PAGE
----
Theatre first this week, as a stunning new show jumps on stage at Bristol Old Vic
: Wonder Boy,
the product of a new concept in collaboration between city's theatre and its schools, also brings new concept to performance by literally visualising the spoken words in a way that's hugely entertaining.
Written by Ross Willis and directed by Sally Cookson, this is a feel-good tale with a familiar scenario - damaged child, wounded healer - but the edgy, entertaining, script is projected behind the action as well as spoken, a brilliant device that as well as enhancing the show also subtly making visible the point that what we try to say matters and those who can't vocalise are just as vital to society as the articulate. The cast are all superb: Raphel Famotibe plays the chronic stammerer, here with his less-than-helpful superhero alter-ego (Ramesh Meyyappan) and his more sympathetic tutor Miss Wainwright (Amanda Lawrence) There's also a bitchy headteacher, and all are great but best of all is his marvellous friend Roshi (Juliet Agnes), pictured above, with an example of the effective & entertaining script projections which kept up with the action even at the noisiest of moments. At the end of the 90-minute straight-through show on Thursday's press night the entire audience rose to applaud, and quite right too. It's on till 26 March, hugely recommended - or watch the livestream! photos: Steve Tanner
Running concurrently, on the Weston stage, Bristol Old Vic
has another excellent production with a very different mood. What Remains of Us
is an imagined reunion between an elderly ex-soldier who has made a life in the North Korea since the end of the war and his daughter who remained with rest of his family in the South. This largely-forgotten war, formally ended in 1952 but never resolved, separated thousands of families and there were a few state-organised & supervised reunions arranged. This is one: Seung-Ki re-meets her father, Kwan-Suk after 50 years. This is no rejoining of twin souls: after the initial emotional reconnection, they can barely communicate so rigid is each in the conviction their society is the 'right' one. For nearly 90 minutes, political disagreement seems their only shared language. Much of their struggle to connect is shown in dance and imagined fight sequences (choreographed by Dan Canham) which, with the dislocated fragments of their dialogue, combine to create an extraordinary and powerful performance. Kwong Loke as the initially intransigent father, remeeting his child only because it is his duty, brings an extraordinary emotion to his stilted speech, and Jung Sunn den Hollander as the daughter of his first marriage shares her backstory with poignant passion. Written by David Lane, Sita Calvert-Ennals' direction ensures that unspoken emotions are the strongest. My only reservation is that it wasn't clear to me whether military personnel were observing them at some times but not always, and whether they were aware of that difference, which would have been an important factor. But it's a moving production and a reminder that politics like puppies stay with you for life. (My full reviews for both these plays published in Plays International here.)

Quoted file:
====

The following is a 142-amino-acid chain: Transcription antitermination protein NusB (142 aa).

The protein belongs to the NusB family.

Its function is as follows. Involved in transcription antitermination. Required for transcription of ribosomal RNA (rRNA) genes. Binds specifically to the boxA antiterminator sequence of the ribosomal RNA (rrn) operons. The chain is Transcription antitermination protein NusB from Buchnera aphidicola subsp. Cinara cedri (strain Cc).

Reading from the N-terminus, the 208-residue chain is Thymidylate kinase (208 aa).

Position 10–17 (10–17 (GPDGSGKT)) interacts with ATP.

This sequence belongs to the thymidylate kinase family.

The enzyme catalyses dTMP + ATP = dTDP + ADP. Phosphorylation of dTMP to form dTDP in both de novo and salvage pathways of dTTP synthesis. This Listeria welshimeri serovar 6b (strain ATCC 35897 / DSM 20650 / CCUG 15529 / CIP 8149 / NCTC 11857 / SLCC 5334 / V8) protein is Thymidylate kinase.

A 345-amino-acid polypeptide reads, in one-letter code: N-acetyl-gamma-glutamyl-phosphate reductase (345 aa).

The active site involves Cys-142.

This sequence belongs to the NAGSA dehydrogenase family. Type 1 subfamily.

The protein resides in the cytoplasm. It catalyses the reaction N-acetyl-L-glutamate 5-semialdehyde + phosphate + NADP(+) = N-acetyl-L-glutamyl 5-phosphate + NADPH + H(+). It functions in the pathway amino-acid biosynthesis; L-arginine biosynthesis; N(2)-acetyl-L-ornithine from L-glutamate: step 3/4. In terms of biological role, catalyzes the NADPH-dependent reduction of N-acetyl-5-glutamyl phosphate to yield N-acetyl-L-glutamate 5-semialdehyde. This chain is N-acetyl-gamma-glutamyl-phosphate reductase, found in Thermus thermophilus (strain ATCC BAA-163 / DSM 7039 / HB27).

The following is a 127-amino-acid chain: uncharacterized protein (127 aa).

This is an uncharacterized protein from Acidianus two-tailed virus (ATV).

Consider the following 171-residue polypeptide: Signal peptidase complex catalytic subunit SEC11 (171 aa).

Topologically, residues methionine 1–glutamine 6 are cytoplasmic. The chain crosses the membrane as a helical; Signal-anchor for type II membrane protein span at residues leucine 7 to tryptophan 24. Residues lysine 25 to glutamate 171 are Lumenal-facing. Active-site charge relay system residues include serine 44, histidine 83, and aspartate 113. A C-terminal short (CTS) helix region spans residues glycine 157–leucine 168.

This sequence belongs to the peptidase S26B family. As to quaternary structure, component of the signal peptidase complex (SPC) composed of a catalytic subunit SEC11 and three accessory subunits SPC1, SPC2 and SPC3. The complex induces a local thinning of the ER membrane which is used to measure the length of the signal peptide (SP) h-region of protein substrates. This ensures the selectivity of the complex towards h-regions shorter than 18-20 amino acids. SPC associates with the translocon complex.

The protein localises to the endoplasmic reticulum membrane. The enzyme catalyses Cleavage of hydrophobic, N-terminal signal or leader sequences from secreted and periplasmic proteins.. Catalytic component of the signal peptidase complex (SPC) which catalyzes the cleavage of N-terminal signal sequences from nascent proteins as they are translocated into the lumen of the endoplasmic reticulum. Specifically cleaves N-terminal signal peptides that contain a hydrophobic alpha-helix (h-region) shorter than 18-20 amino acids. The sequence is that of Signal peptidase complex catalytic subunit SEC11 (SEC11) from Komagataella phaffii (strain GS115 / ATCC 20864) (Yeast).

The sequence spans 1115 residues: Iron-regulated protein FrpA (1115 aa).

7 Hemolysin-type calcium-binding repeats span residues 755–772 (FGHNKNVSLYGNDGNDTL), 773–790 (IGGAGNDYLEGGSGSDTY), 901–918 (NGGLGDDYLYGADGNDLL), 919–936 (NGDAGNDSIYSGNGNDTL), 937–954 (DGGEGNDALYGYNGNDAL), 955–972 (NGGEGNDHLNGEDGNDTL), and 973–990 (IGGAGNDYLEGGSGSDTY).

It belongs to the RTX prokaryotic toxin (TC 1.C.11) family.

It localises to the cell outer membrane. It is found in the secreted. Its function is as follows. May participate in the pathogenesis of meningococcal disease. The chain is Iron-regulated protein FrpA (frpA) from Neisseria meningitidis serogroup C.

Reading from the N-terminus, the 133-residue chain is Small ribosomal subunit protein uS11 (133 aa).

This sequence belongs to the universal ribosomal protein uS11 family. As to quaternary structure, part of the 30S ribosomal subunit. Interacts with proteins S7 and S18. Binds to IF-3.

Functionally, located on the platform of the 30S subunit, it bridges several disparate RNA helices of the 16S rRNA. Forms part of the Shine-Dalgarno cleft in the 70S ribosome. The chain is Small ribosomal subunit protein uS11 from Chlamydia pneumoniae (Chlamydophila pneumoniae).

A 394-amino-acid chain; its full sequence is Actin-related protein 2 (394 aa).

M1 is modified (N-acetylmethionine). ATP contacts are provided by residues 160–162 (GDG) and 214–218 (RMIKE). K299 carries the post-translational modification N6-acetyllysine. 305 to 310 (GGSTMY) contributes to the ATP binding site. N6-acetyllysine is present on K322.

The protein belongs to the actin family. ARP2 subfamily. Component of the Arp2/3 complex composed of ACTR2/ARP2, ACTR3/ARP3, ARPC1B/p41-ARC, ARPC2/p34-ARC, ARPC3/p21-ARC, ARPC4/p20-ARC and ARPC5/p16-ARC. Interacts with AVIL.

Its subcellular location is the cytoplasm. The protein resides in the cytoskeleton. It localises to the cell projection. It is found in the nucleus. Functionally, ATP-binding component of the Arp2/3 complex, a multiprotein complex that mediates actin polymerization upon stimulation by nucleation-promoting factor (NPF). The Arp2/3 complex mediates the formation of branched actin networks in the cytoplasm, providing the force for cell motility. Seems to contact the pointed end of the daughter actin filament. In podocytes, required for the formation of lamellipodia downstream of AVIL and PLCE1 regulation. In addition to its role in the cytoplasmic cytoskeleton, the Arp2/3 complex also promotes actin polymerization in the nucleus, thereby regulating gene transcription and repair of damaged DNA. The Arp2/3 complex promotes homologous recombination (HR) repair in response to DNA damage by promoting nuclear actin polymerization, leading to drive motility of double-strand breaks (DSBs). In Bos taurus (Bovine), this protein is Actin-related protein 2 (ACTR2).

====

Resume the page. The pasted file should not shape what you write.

While we're still in Bristol, there's an impressive Paula Rego
exhibition -free - at the Arnolfini
, where three galleries are filled with the artist's prints and commentaries on her themes & techniques. Like Angela Carter this artist is fascinated by feminist themes, and the etchings & paintings in this collection explore psychological narratives & human dramas. There's more info & an audio link here: "Subversive Stories
Music now, and Rosco Shakes were again at Bar Lotte on Wednesday evening to entertain a crowded room with their "high-energy jump blues and rock & roll" style of music-making, joined for a couple of numbers by Pete Gage. This event is so popular now that there's barely room for dancing, though we still manage to...
Dancing featured in a big way too at the Red Brick Building
in Glastonbury for Friday Night Blues with the Brue River Band
, an exciting six-piece band playing electric blues Chicago style, which seems to be more upbeat & funky than Mississippi blues - there's a sample of their style here.
And more music on Sunday, too, with the welcome return of live music in Nunney
at the Cafe that puts the electronics in Acoustic, and a brilliant afternoon session with a superb young band as main guest: Afraid of the Dark
play alternative indie with fluency & style and a wonderful singer, Gwen Sutterby. Gwen's father Carl, a popular punk/uke player, ended the session.
After all which excitement, let's finish the week with a glimpse of the river path at Nunney, brimming with snowdrops. Yes, folks, spring is definitely coming...